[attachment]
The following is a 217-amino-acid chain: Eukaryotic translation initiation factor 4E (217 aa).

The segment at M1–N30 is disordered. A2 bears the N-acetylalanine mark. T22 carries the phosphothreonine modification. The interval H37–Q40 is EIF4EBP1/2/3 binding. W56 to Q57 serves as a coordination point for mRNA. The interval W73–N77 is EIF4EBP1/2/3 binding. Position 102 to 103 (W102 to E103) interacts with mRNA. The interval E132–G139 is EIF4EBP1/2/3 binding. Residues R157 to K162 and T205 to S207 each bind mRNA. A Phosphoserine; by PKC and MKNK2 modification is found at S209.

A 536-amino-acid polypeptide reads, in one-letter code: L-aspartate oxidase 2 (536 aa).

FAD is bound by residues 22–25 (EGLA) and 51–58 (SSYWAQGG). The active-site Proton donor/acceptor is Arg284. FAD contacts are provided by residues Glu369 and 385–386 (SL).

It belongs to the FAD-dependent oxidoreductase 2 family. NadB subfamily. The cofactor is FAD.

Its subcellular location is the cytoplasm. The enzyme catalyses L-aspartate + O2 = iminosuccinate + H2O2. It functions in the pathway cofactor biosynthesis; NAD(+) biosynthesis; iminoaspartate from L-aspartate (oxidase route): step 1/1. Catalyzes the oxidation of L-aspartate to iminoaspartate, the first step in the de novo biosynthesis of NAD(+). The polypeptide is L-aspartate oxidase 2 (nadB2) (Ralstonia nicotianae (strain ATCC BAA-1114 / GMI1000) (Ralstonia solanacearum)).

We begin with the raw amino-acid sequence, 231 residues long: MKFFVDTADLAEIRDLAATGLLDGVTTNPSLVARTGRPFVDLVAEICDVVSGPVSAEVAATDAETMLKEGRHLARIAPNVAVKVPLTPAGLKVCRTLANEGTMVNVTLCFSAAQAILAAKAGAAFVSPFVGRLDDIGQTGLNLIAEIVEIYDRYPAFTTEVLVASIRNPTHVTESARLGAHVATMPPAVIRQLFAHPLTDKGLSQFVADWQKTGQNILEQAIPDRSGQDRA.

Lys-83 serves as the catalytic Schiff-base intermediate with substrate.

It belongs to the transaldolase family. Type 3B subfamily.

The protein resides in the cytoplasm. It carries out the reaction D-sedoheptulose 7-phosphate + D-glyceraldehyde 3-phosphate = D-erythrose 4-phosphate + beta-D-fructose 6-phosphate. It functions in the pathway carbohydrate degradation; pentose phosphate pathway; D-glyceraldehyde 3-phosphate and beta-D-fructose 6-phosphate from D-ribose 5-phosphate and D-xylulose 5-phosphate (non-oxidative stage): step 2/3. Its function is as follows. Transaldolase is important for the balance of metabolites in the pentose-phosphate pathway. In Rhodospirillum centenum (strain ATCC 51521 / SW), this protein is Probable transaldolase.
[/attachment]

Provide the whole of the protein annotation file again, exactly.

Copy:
The following is a 217-amino-acid chain: Eukaryotic translation initiation factor 4E (217 aa).

The segment at M1–N30 is disordered. A2 bears the N-acetylalanine mark. T22 carries the phosphothreonine modification. The interval H37–Q40 is EIF4EBP1/2/3 binding. W56 to Q57 serves as a coordination point for mRNA. The interval W73–N77 is EIF4EBP1/2/3 binding. Position 102 to 103 (W102 to E103) interacts with mRNA. The interval E132–G139 is EIF4EBP1/2/3 binding. Residues R157 to K162 and T205 to S207 each bind mRNA. A Phosphoserine; by PKC and MKNK2 modification is found at S209.

A 536-amino-acid polypeptide reads, in one-letter code: L-aspartate oxidase 2 (536 aa).

FAD is bound by residues 22–25 (EGLA) and 51–58 (SSYWAQGG). The active-site Proton donor/acceptor is Arg284. FAD contacts are provided by residues Glu369 and 385–386 (SL).

It belongs to the FAD-dependent oxidoreductase 2 family. NadB subfamily. The cofactor is FAD.

Its subcellular location is the cytoplasm. The enzyme catalyses L-aspartate + O2 = iminosuccinate + H2O2. It functions in the pathway cofactor biosynthesis; NAD(+) biosynthesis; iminoaspartate from L-aspartate (oxidase route): step 1/1. Catalyzes the oxidation of L-aspartate to iminoaspartate, the first step in the de novo biosynthesis of NAD(+). The polypeptide is L-aspartate oxidase 2 (nadB2) (Ralstonia nicotianae (strain ATCC BAA-1114 / GMI1000) (Ralstonia solanacearum)).

We begin with the raw amino-acid sequence, 231 residues long: MKFFVDTADLAEIRDLAATGLLDGVTTNPSLVARTGRPFVDLVAEICDVVSGPVSAEVAATDAETMLKEGRHLARIAPNVAVKVPLTPAGLKVCRTLANEGTMVNVTLCFSAAQAILAAKAGAAFVSPFVGRLDDIGQTGLNLIAEIVEIYDRYPAFTTEVLVASIRNPTHVTESARLGAHVATMPPAVIRQLFAHPLTDKGLSQFVADWQKTGQNILEQAIPDRSGQDRA.

Lys-83 serves as the catalytic Schiff-base intermediate with substrate.

It belongs to the transaldolase family. Type 3B subfamily.

The protein resides in the cytoplasm. It carries out the reaction D-sedoheptulose 7-phosphate + D-glyceraldehyde 3-phosphate = D-erythrose 4-phosphate + beta-D-fructose 6-phosphate. It functions in the pathway carbohydrate degradation; pentose phosphate pathway; D-glyceraldehyde 3-phosphate and beta-D-fructose 6-phosphate from D-ribose 5-phosphate and D-xylulose 5-phosphate (non-oxidative stage): step 2/3. Its function is as follows. Transaldolase is important for the balance of metabolites in the pentose-phosphate pathway. In Rhodospirillum centenum (strain ATCC 51521 / SW), this protein is Probable transaldolase.